Pakistan plans to issue a dollar-denominated Sukuk of $1 billion within the next two months as it seeks new funding sources to shore up the country’s finances, an official said on Thursday.
The government has geared up to raise fresh financing via Shariah-compliant papers after it repaid $1 billion Sukuk matured on October 13 and the federal cabinet is expected to approve a summary to allow the launch of the sovereign Islamic bond.
Muzammil Aslam, spokesperson for the finance minister said all impediments to issue dollar Sukuk were resolved.
“The government plans to issue $1 billion worth of Islamic bond in the next couple of months and the process for the Sukuk issuance has to be started soon,” Aslam told The News.
“The tenor would be five or seven years. The yields on Sukuk will depend on market conditions and demand.”
The asset, which could be used to back the potential Sukuk is yet to be finalized, Aslam added.
Sources however said one of the Motorways (M2) portions is likely to be used as an asset back guarantee for the issuance.
“Four banks have been hired as financial advisors to help arrange a sale of Sukuk bond,” a source said.
The government approved the borrowing of $3 billion through Eurobond and Sukuk in the current fiscal year. It already raised an additional debt of $1 billion in July via a tap issue of three-tranche Eurobond that had fetched $2.5 billion in March.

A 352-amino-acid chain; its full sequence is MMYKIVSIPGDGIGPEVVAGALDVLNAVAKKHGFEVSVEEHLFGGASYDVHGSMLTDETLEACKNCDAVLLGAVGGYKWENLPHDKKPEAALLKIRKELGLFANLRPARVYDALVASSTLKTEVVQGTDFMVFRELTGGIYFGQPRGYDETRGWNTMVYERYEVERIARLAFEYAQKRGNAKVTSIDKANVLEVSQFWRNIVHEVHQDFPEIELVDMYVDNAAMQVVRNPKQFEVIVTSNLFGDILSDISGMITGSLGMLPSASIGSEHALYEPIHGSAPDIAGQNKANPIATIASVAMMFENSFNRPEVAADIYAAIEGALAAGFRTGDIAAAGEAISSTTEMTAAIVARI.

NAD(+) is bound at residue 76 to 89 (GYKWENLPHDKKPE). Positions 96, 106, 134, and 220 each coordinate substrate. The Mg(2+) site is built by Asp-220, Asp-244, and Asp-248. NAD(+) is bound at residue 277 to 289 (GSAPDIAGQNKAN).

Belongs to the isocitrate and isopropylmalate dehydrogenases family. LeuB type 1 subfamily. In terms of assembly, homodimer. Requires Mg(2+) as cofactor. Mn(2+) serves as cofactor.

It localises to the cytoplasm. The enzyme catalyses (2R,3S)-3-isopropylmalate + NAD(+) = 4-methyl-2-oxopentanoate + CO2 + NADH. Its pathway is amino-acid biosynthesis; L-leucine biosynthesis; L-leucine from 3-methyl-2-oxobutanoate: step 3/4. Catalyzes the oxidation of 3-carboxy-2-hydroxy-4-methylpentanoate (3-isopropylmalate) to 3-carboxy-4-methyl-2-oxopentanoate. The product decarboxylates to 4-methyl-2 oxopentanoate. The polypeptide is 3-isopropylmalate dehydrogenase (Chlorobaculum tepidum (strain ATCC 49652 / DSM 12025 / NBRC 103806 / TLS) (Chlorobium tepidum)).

The issue was oversubscribed and Pakistan had accepted $300 million for a five-year note at 5.875 percent, $400 million for a 10-year bond at 7.125 percent, and $300 million for a 30-year paper at 8.450 percent. Analysts said fundraising is important for the country, facing balance of payments pressures due to the dwindling foreign currency reserves and a widening current account deficit amid higher imports.
Pakistan’s foreign exchange reserves decreased to $23.933 billion in the week ended October 22 from $24.327 billion a week earlier, the latest central bank data showed. However, the $4.2 billion worth of financial support package approved by Saudi Arabia for Pakistan could help support the country’s external account, bolstering the forex reserves.
The government is looking to tap the global bond market as it has expected to reach a staff-level agreement with the International Monetary Fund to resume its $6 billion loan program very soon, likely this week. “The timely revival of the IMF’s Extended Fund Facility, the country’s macroeconomic fundamentals, and the geopolitical situation in the region will determine the appetite for Pakistan’s Shariah-compliant debt from international investors,” an investment banker said.
It’s very premature to say how the international markets behave and react to the upcoming bond issue until the IMF’s loan facility resumes. It’s also difficult to gauge the rates to be offered by the government on the Sukuk,” he added.
“The real challenge is the country’s credit rating given the persistently increasing inflation and the higher current account deficit. We see increased yields on the new Sukuk issuance.”
Originally published on www.thenews.com.pk